Wetland and Aquatic Research Center
Keep up to date with WARC news.
New research shows how river diversions may change water quality in estuaries.
Changes in rainfall and temperature are predicted to transform wetlands in the Gulf of Mexico and around the world within the century, a new study from the USGS and the University of Texas Rio Grande Valley concludes.
A new USGS-NASA study found widespread shoreline loss along heavily oiled areas of Louisiana's coast after the 2010 BP Deepwater Horizon oil spill and compared the erosion from the spill with coastal changes Hurricane Isaac caused in 2012.
Fish Marks 36th Non-Native Marine Fish Species Found in State
As coastal development along the Gulf Coast continues to expand, tidal saline wetlands could have difficulty adjusting to rising sea levels.
Genetics and tracking helps USGS researchers learn where the invasive fish are now – and where they may go next.
Researchers from the U.S. Geological Survey and Louisiana State University have identified a new genus and species of cavefish from Mexico, the Oaxaca Cave Sleeper, which is the first cave-adapted sleeper goby to be found in the Western Hemisphere.
A special edition of the journal Ecological Modelling has been dedicated to Donald DeAngelis, U.S. Geological Survey Research Ecologist, in honor of his 70th birthday. A a prominent contributor to the journal, DeAngelis has played a decisive role in the progression of ecological and mathematical modeling, specifically related to individual-based approaches.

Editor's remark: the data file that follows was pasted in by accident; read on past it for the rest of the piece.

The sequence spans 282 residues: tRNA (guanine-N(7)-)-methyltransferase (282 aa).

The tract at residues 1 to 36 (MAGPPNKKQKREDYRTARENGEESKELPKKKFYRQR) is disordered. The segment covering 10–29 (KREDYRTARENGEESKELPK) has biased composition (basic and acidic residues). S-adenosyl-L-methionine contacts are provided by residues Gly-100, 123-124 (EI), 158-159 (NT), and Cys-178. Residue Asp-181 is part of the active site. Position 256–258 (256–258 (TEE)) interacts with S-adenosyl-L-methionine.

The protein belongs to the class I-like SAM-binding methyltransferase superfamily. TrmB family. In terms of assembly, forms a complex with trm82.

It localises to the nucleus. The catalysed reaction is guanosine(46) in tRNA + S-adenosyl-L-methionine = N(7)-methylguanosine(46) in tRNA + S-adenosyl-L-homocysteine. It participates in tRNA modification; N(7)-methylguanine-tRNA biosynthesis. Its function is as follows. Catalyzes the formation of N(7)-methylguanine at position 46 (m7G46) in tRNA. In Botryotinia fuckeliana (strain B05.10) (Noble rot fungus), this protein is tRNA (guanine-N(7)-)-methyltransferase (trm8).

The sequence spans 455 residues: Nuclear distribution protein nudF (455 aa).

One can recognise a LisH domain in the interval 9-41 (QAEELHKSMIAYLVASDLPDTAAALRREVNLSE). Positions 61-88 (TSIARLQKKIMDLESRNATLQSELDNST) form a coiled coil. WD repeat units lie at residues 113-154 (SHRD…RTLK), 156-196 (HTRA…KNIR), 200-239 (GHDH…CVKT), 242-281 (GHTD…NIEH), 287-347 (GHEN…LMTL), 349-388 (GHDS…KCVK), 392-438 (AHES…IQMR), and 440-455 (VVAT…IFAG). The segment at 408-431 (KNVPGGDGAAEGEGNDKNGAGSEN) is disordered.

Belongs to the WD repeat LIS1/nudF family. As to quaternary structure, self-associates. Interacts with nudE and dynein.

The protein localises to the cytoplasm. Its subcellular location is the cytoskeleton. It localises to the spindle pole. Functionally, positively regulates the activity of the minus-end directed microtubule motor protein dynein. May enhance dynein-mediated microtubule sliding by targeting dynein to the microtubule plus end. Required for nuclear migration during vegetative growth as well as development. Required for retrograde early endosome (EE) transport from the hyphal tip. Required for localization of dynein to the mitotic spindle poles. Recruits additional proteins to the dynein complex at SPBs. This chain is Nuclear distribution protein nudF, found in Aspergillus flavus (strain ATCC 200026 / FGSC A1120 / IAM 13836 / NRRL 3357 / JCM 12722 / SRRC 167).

Our transitional site includes the new usgs.gov and more than 180 top-level pages (Mission Areas, Programs, Regions, our three new Science Center websites, Products, Connect, About, etc.). We will migrate more USGS websites into this new experience; check back often to see our progress.
Snake fungal disease, or SFD, a disease causing high mortality rates in some species of snakes, has been found in Louisiana for the first time, according to a new study by U.S. Geological Survey scientists. SFD now has been confirmed in at least 16 states in the Eastern and Midwestern United States.
Boaters, swimmers or other members of the public who see Lionfish, Asian carp, Zebra mussels or any other invasive or non-native plant or animal species have two options to report sightings.